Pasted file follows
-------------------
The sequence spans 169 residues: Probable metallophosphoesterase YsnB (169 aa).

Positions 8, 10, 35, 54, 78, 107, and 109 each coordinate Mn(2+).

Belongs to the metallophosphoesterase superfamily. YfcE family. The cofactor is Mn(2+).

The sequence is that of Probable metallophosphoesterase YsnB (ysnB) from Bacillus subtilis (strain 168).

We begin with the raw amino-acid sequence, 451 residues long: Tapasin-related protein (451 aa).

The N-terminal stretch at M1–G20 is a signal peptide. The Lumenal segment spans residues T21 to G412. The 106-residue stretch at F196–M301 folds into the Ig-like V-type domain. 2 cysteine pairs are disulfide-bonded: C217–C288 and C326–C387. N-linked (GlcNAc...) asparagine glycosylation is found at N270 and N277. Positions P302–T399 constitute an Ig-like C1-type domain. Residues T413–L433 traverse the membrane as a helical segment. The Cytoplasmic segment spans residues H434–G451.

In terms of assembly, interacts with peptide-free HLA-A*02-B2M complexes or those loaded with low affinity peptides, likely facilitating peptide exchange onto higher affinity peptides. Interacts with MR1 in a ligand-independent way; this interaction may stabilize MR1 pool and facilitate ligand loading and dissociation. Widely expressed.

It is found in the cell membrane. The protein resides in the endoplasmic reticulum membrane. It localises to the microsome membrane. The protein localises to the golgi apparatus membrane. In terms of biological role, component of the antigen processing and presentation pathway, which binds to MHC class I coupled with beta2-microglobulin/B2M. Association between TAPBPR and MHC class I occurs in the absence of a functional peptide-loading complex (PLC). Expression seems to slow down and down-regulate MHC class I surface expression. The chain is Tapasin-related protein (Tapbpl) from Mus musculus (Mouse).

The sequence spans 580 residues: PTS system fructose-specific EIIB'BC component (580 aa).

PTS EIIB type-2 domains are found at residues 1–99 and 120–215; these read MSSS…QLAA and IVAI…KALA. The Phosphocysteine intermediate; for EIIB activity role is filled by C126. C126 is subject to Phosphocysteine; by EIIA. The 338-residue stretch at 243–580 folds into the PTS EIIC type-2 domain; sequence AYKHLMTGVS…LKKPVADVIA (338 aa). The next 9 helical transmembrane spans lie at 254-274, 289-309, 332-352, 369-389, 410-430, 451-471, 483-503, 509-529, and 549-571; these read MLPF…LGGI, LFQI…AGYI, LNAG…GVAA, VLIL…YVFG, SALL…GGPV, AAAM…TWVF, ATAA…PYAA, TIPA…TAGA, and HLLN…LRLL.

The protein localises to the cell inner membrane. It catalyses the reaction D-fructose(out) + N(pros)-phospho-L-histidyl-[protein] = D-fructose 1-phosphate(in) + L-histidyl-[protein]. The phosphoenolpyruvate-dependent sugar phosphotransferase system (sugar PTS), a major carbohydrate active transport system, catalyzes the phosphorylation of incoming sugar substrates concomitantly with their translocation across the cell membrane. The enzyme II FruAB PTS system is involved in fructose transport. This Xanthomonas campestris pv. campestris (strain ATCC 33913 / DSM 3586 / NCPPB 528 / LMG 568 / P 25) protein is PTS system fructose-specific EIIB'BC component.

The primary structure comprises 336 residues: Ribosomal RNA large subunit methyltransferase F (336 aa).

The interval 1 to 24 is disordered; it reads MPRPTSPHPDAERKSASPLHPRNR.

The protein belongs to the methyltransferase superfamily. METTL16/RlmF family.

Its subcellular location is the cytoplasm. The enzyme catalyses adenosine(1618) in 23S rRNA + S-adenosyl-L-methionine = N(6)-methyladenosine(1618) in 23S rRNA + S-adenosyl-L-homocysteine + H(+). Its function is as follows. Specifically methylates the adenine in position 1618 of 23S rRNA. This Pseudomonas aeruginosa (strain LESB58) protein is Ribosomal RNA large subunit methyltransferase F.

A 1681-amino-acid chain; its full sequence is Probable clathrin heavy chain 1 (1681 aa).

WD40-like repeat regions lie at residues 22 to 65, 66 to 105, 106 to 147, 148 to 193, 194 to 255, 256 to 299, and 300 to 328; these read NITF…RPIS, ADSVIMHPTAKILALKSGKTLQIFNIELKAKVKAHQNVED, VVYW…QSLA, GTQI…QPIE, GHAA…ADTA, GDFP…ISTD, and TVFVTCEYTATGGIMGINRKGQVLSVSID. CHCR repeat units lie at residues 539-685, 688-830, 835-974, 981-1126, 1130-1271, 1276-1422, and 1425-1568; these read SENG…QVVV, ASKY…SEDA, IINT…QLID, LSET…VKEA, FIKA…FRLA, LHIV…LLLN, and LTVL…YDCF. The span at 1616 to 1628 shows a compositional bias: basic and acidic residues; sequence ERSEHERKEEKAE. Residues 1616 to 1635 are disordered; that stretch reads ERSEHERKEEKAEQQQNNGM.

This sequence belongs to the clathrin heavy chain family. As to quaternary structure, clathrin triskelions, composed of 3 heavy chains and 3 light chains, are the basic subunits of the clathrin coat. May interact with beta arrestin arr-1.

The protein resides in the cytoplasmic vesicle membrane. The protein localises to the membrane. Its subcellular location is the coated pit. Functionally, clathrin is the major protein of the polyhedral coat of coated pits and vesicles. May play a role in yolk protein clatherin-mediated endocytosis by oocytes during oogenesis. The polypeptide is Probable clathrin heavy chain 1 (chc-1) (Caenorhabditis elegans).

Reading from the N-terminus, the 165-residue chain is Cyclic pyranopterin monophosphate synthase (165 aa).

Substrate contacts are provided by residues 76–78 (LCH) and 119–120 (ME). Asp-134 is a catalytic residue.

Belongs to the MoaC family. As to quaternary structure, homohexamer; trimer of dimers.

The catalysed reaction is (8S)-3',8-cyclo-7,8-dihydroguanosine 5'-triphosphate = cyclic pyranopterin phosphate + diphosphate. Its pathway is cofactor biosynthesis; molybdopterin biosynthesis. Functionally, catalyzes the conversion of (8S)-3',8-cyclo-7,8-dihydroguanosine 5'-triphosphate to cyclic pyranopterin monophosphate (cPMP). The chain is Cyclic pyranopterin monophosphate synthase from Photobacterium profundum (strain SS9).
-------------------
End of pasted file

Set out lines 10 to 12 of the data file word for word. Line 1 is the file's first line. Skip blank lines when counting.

PTS EIIB type-2 domains are found at residues 1–99 and 120–215; these read MSSS…QLAA and IVAI…KALA. The Phosphocysteine intermediate; for EIIB activity role is filled by C126. C126 is subject to Phosphocysteine; by EIIA. The 338-residue stretch at 243–580 folds into the PTS EIIC type-2 domain; sequence AYKHLMTGVS…LKKPVADVIA (338 aa). The next 9 helical transmembrane spans lie at 254-274, 289-309, 332-352, 369-389, 410-430, 451-471, 483-503, 509-529, and 549-571; these read MLPF…LGGI, LFQI…AGYI, LNAG…GVAA, VLIL…YVFG, SALL…GGPV, AAAM…TWVF, ATAA…PYAA, TIPA…TAGA, and HLLN…LRLL.

The protein localises to the cell inner membrane. It catalyses the reaction D-fructose(out) + N(pros)-phospho-L-histidyl-[protein] = D-fructose 1-phosphate(in) + L-histidyl-[protein]. The phosphoenolpyruvate-dependent sugar phosphotransferase system (sugar PTS), a major carbohydrate active transport system, catalyzes the phosphorylation of incoming sugar substrates concomitantly with their translocation across the cell membrane. The enzyme II FruAB PTS system is involved in fructose transport. This Xanthomonas campestris pv. campestris (strain ATCC 33913 / DSM 3586 / NCPPB 528 / LMG 568 / P 25) protein is PTS system fructose-specific EIIB'BC component.

The primary structure comprises 336 residues: Ribosomal RNA large subunit methyltransferase F (336 aa).